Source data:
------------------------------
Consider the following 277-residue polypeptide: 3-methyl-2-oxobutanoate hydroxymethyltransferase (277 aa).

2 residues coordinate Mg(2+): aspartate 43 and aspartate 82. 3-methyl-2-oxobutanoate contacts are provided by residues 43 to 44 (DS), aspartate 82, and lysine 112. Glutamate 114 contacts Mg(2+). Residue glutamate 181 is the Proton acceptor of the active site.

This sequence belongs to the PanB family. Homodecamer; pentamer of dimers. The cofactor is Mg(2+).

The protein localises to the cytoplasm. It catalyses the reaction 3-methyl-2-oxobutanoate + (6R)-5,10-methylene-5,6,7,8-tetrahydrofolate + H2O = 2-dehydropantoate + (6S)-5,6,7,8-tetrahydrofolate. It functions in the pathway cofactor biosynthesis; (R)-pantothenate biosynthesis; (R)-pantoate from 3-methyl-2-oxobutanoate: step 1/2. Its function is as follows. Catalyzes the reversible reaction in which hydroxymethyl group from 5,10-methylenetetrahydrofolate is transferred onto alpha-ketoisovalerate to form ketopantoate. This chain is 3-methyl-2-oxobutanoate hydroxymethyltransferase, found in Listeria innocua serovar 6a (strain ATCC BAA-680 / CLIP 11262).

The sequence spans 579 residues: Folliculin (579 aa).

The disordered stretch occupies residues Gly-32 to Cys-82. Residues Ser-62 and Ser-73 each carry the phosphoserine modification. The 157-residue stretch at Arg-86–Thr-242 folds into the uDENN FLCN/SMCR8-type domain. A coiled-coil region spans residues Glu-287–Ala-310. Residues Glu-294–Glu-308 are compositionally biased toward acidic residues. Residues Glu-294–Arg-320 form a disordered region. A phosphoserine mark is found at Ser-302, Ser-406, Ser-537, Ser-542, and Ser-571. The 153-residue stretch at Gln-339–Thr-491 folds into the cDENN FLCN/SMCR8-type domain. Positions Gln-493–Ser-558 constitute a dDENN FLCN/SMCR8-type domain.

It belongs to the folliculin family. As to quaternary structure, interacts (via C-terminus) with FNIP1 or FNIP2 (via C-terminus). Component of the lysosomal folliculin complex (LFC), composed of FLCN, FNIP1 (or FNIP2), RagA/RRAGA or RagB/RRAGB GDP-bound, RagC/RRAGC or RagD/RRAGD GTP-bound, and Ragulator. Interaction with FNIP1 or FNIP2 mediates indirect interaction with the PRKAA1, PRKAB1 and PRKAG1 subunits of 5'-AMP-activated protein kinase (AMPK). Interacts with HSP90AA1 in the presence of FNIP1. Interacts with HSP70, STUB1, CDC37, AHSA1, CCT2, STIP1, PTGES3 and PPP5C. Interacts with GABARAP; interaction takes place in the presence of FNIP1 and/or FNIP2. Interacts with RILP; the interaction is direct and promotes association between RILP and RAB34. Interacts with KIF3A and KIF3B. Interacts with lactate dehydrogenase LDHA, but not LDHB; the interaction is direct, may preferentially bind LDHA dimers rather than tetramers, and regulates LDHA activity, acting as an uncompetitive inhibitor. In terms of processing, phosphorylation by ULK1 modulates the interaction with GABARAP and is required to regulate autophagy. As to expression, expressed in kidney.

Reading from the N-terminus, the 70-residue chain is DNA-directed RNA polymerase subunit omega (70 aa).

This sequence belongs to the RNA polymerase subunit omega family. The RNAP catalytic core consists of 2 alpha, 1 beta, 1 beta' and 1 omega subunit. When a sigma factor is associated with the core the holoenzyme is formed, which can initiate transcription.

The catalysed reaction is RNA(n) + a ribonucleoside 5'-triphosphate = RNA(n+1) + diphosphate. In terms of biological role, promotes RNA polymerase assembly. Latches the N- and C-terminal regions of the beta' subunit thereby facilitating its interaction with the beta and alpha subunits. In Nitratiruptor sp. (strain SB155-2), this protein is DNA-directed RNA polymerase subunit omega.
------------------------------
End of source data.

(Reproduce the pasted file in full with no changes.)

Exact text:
Consider the following 277-residue polypeptide: 3-methyl-2-oxobutanoate hydroxymethyltransferase (277 aa).

2 residues coordinate Mg(2+): aspartate 43 and aspartate 82. 3-methyl-2-oxobutanoate contacts are provided by residues 43 to 44 (DS), aspartate 82, and lysine 112. Glutamate 114 contacts Mg(2+). Residue glutamate 181 is the Proton acceptor of the active site.

This sequence belongs to the PanB family. Homodecamer; pentamer of dimers. The cofactor is Mg(2+).

The protein localises to the cytoplasm. It catalyses the reaction 3-methyl-2-oxobutanoate + (6R)-5,10-methylene-5,6,7,8-tetrahydrofolate + H2O = 2-dehydropantoate + (6S)-5,6,7,8-tetrahydrofolate. It functions in the pathway cofactor biosynthesis; (R)-pantothenate biosynthesis; (R)-pantoate from 3-methyl-2-oxobutanoate: step 1/2. Its function is as follows. Catalyzes the reversible reaction in which hydroxymethyl group from 5,10-methylenetetrahydrofolate is transferred onto alpha-ketoisovalerate to form ketopantoate. This chain is 3-methyl-2-oxobutanoate hydroxymethyltransferase, found in Listeria innocua serovar 6a (strain ATCC BAA-680 / CLIP 11262).

The sequence spans 579 residues: Folliculin (579 aa).

The disordered stretch occupies residues Gly-32 to Cys-82. Residues Ser-62 and Ser-73 each carry the phosphoserine modification. The 157-residue stretch at Arg-86–Thr-242 folds into the uDENN FLCN/SMCR8-type domain. A coiled-coil region spans residues Glu-287–Ala-310. Residues Glu-294–Glu-308 are compositionally biased toward acidic residues. Residues Glu-294–Arg-320 form a disordered region. A phosphoserine mark is found at Ser-302, Ser-406, Ser-537, Ser-542, and Ser-571. The 153-residue stretch at Gln-339–Thr-491 folds into the cDENN FLCN/SMCR8-type domain. Positions Gln-493–Ser-558 constitute a dDENN FLCN/SMCR8-type domain.

It belongs to the folliculin family. As to quaternary structure, interacts (via C-terminus) with FNIP1 or FNIP2 (via C-terminus). Component of the lysosomal folliculin complex (LFC), composed of FLCN, FNIP1 (or FNIP2), RagA/RRAGA or RagB/RRAGB GDP-bound, RagC/RRAGC or RagD/RRAGD GTP-bound, and Ragulator. Interaction with FNIP1 or FNIP2 mediates indirect interaction with the PRKAA1, PRKAB1 and PRKAG1 subunits of 5'-AMP-activated protein kinase (AMPK). Interacts with HSP90AA1 in the presence of FNIP1. Interacts with HSP70, STUB1, CDC37, AHSA1, CCT2, STIP1, PTGES3 and PPP5C. Interacts with GABARAP; interaction takes place in the presence of FNIP1 and/or FNIP2. Interacts with RILP; the interaction is direct and promotes association between RILP and RAB34. Interacts with KIF3A and KIF3B. Interacts with lactate dehydrogenase LDHA, but not LDHB; the interaction is direct, may preferentially bind LDHA dimers rather than tetramers, and regulates LDHA activity, acting as an uncompetitive inhibitor. In terms of processing, phosphorylation by ULK1 modulates the interaction with GABARAP and is required to regulate autophagy. As to expression, expressed in kidney.

Reading from the N-terminus, the 70-residue chain is DNA-directed RNA polymerase subunit omega (70 aa).

This sequence belongs to the RNA polymerase subunit omega family. The RNAP catalytic core consists of 2 alpha, 1 beta, 1 beta' and 1 omega subunit. When a sigma factor is associated with the core the holoenzyme is formed, which can initiate transcription.

The catalysed reaction is RNA(n) + a ribonucleoside 5'-triphosphate = RNA(n+1) + diphosphate. In terms of biological role, promotes RNA polymerase assembly. Latches the N- and C-terminal regions of the beta' subunit thereby facilitating its interaction with the beta and alpha subunits. In Nitratiruptor sp. (strain SB155-2), this protein is DNA-directed RNA polymerase subunit omega.